A Short History of Penn State Special Collections

Special Collections at Penn State began in 1904 with the creation of the Statiana Alcove in the Carnegie Library. Here college librarian Erwin Runkle collected archival materials to document the history of the College for its fiftieth anniversary. These materials included letters, photographs, and college publications dating from the 1850s onward. In the 1920s, the archival records of Centre Iron Furnace were presented to the College Library by the Thompson family. These materials form the basis for the historical manuscripts collections. After the library had moved from Carnegie to Pattee in the 1940s, college librarian Willard Lewis began to move rare books, including Pennsylvania historical materials donated by Governor James A. Beaver, from the stacks into a separate area. The Plumb Bible Collection, also donated at this time, became a foundation for the rare books collections, and included the first examples of incunabula.

Charles W. Mann, Jr. was appointed Rare Books and Manuscripts Assistant in 1957. From that time on, Charley, as he was universally known, began to build the rare book collections. While American and British literature and art and architectural history became primary strengths, many unique collections were added. Among the most significant are collections of utopian literature; Pennsylvania writers John O'Hara, Conrad Richter, and John Updike; Australiana; Pennsylvania German materials; Pennsylvania imprints; and German literature in English translation. 

Mann also oversaw the creation of the Pennsylvania Historical Collections in the early 1960s, launched to collect historical manuscripts, and coordinated its joining to the Labor Archives, also started in the 1960s, which quickly became a major resource with the signing of an agreement in 1967 for Penn State to be the archival repository of the United Steelworkers of America. At the same time, the Penn State Room continued to develop separately under curators who built valuable collections of books and serials, photos, archives and manuscripts, created reference vertical files, and indexed University publications.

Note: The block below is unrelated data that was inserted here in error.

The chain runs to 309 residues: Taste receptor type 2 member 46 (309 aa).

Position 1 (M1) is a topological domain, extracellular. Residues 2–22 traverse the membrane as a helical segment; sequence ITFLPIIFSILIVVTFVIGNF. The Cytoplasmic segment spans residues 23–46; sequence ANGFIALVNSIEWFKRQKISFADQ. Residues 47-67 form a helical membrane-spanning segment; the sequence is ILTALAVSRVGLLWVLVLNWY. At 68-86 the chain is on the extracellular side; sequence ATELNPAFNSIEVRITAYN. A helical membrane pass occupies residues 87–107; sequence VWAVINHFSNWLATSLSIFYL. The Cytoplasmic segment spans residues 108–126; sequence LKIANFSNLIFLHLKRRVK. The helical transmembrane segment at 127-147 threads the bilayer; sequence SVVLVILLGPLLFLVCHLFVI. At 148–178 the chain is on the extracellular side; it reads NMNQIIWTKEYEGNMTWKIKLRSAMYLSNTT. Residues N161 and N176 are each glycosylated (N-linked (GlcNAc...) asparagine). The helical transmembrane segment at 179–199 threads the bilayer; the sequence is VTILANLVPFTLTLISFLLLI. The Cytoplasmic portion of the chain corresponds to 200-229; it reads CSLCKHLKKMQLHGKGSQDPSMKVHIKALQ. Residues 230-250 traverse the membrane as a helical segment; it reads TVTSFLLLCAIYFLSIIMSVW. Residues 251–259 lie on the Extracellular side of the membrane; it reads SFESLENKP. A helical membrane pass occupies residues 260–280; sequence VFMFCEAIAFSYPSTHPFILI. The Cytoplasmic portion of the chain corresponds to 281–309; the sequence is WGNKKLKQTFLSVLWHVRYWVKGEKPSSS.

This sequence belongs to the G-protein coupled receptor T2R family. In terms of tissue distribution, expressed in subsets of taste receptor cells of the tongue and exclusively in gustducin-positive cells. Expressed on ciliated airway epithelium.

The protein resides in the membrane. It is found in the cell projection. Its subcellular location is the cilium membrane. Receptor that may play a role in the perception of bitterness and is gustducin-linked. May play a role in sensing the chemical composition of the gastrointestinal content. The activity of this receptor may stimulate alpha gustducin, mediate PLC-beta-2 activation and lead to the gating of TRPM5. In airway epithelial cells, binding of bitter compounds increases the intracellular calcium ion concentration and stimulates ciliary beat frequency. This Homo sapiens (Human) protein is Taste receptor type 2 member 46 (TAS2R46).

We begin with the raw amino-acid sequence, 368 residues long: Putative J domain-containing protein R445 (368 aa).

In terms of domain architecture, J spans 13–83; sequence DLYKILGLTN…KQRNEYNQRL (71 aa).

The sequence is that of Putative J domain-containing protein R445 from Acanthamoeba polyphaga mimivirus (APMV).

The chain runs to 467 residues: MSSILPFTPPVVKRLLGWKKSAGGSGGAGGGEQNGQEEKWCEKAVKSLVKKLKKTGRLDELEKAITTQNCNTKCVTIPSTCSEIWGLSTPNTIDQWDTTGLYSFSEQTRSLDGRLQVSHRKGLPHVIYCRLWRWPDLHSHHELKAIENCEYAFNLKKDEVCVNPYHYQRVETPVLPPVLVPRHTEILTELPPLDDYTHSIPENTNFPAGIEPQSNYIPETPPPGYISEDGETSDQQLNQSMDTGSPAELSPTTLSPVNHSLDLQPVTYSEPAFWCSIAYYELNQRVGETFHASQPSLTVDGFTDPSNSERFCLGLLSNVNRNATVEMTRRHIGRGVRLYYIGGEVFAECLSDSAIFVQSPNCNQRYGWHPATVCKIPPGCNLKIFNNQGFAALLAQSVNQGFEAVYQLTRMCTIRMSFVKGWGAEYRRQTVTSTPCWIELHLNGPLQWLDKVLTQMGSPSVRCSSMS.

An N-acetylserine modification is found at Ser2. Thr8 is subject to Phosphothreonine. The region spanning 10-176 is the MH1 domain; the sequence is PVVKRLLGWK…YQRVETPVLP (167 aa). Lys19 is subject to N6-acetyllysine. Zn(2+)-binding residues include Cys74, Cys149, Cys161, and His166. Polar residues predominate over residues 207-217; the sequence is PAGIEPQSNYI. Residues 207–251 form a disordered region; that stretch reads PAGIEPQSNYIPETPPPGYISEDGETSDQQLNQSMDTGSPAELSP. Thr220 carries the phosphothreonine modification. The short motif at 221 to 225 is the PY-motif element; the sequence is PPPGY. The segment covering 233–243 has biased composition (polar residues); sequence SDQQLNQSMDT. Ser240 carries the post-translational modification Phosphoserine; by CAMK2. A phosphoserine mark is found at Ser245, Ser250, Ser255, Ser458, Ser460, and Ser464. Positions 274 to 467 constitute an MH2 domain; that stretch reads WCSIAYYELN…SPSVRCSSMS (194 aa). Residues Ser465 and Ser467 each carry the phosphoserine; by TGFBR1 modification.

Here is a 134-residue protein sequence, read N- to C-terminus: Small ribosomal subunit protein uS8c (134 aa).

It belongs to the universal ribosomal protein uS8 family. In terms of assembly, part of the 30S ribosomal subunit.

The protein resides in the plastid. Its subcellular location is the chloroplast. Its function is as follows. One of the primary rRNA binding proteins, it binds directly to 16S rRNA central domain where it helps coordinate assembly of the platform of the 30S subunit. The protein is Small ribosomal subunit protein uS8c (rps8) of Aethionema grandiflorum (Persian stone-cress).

In the 1970s, the three units--the Rare Books Room, Historical Collections and Labor Archives, and the Penn State Room --were joined administratively as a Department of Special Collections. All three continued to grow and develop, with the Penn State Room being designated the University Archives in 1988. In the 1990s planning began to bring the three units together in a single facility and this was accomplished in 1999 in the new Paterno Library. Thanks to a generous gift from long-time Penn State supporters, the Eberly Family, the new Eberly Family Special Collections Library was named in their honor.